Discover Video Games Visual Composition: Rule of Thirds, and Cinematography – Shadow of the Colossus
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Discover Video Games Visual Composition: Rule of Thirds, and Cinematography – Shadow of the Colossus

September 11, 2019

If you have played Shadow of the Colossus… -you know there are so many things to praise
about this game. The soundtrack, game design and philosophy – they always stood in the spotlight. There is a
multitude of analysis in regards to these topics however it is very rare to
see anyone talking about the camera and cinematography which I believe was the
main reason as to why the game feel as majestic as it is. If anything the camera
got a lot of hate and it is also a point most negative reviews will always
mention: the camera always get in the way or the camera is an enemy as much as the
Colossus is. And of course, they’re not wrong for that matter –
the camera is at times does not work as intended it is often reset itself aggressively it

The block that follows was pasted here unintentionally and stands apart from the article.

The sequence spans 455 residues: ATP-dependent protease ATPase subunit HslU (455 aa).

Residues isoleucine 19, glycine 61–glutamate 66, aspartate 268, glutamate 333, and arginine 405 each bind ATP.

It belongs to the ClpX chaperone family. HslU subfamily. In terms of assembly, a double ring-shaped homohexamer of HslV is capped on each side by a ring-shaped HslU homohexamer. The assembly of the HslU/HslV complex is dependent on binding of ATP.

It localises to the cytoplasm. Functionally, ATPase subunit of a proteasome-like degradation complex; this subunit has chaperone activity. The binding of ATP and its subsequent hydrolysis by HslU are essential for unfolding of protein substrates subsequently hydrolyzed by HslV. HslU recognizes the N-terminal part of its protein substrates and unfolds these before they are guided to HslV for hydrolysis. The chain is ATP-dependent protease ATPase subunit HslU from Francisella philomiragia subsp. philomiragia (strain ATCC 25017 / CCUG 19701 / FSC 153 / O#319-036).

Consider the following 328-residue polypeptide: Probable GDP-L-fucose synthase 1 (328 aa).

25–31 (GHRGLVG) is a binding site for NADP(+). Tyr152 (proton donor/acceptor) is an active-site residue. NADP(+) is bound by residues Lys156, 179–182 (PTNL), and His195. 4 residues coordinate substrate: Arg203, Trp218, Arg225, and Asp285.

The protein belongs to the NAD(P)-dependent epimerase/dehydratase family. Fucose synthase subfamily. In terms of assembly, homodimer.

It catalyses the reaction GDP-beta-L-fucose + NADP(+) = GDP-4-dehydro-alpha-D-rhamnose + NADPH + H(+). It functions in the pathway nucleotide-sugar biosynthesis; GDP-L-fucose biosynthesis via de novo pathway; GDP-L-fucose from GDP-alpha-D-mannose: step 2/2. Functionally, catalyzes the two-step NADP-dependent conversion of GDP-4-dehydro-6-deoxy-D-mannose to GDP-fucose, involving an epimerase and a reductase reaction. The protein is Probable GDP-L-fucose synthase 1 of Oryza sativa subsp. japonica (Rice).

always got stuck behind a wall and when you are in a middle of a battle it can
get really annoying. But I firmly believe that a few of these
errors did not discount the fact that the game features an amazing feat of
cinematography – a camera is pretty much a narrative tool as much as the music and
the mechanics are. So in this episoede, we will learn as to why the game
has the sweeping epic feel and discover why it is an epitome of cinematography in video
games. Hi my name is Eddie welcome back toAngkasa – and this is Critical Breakdown. I’m sure that some of you might have
noticed that I used the term cinematography to classify the overall
visual of the game. To those who were unfamiliar the cinematography is the art
of capturing an image mainly in filmmaking. Cinematography is also about
understanding the rules of composition and it is a rule that has been developed
and refined throughout the llong generation of filmmaking. So why do I
insist on using the term cinematography for a medium that is purely interactive
and young such as videogame? I still remember the old argument that games
should never try to be movies and that is very true. Games has his own way of
telling story it is unique that no other media can do what games are capable of
but at the end of the day any kind of games do need to resort to utilizing